PROVIDENCE, R.I. — The group that owns The Breakers mansion in Newport is declaring victory in its long-running battle to build a visitors center on the grounds of the national historic landmark, following a decision by the Rhode Island Supreme Court.

Visitors center opponents said Tuesday they’re disappointed they have lost in the court, but said they’re launching a campaign to pressure the Preservation Society of Newport County to abandon the plan and “to preserve the historic integrity of The Breakers.”

The Breakers, completed in 1895, was built by railroad magnate Cornelius Vanderbilt II and is sometimes likened to Downton Abbey, the fictional estate in the TV series by the same name. The 70-room mansion, with over-the-top features such as platinum wall panels, sits on a 13-acre estate that overlooks the Atlantic Ocean.

The high court on Saturday declined to intervene in an attempt to block zoning approval for the project. The Preservation Society says it will now move forward. The nonprofit group’s board chairman, Monty Burnham, called it “exceptionally good news for the more than 450,000 people who visit The Breakers each year from around the world.”

“Having modern hospitality for visitors to this National Historic Landmark is vital. It’s time now to set aside the differences over this project and move on to strengthen Newport’s future,” Burnham said in a statement.

The society’s lawyer told The Newport Daily News the group will now work to hire a contractor and get needed permits. He said a groundbreaking could happen within months.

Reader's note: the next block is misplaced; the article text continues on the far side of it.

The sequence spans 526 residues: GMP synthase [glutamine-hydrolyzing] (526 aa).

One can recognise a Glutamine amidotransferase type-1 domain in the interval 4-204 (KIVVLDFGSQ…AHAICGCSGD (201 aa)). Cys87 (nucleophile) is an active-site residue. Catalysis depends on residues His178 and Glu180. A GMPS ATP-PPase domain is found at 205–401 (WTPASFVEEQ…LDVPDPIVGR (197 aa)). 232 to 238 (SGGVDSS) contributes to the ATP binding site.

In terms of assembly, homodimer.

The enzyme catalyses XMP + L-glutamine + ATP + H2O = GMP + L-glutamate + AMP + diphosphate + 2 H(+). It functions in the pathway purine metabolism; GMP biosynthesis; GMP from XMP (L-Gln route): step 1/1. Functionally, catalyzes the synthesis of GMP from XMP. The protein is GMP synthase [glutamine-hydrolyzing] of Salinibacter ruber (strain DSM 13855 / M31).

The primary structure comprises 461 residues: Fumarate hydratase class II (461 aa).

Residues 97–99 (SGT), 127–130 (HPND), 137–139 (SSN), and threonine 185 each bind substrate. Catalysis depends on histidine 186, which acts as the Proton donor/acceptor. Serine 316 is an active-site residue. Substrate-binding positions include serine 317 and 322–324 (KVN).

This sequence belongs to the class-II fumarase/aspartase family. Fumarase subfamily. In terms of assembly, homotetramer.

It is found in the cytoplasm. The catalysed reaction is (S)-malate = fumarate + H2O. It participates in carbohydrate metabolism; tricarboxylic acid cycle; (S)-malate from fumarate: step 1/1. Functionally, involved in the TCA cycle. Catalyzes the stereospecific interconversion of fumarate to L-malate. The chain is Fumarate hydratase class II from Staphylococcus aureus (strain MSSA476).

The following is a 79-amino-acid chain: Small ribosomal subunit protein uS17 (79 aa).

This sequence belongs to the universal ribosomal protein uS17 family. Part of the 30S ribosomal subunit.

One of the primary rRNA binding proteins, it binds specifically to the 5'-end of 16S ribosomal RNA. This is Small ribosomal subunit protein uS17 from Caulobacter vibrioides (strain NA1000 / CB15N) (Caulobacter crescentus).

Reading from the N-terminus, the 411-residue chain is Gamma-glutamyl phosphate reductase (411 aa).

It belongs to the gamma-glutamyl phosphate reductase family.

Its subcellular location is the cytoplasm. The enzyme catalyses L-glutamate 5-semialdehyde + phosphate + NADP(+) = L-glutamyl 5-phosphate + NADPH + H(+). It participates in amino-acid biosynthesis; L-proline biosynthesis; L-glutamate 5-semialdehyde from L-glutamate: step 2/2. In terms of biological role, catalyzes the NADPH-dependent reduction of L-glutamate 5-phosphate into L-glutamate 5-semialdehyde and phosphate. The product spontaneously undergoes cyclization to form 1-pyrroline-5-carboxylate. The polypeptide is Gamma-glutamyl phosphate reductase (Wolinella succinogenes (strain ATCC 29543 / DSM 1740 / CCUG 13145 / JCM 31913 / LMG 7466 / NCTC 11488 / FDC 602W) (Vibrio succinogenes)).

The Preservation Society, which owns several Gilded Age mansions in the resort town, says the building is needed to provide more modern restroom and ticketing facilities, as well as a place for visitors to buy sandwiches and snacks.

Opponents, including members of the Vanderbilt family, a neighborhood group and some local and national preservationists say a visitors center will ruin the historic character of the landscape. They say the issue could be solved by putting the new building in the parking lot across the street.

Some opponents have started a new group, called Friends of Newport Preservation, which plans to launch its campaign on Thursday. The group on Tuesday also released a letter, written by Benjamin Lenhardt, chairman of the New York-based Garden Conservancy.

Lenhardt’s letter expresses “strong concern” about the plan, and says it “would destroy all or part of crucial design elements” in The Breakers landscape.

John Rodman, director of museum experience at the Preservation Society, said the group is “taking extraordinary efforts” to save design elements, including paths and beech trees.

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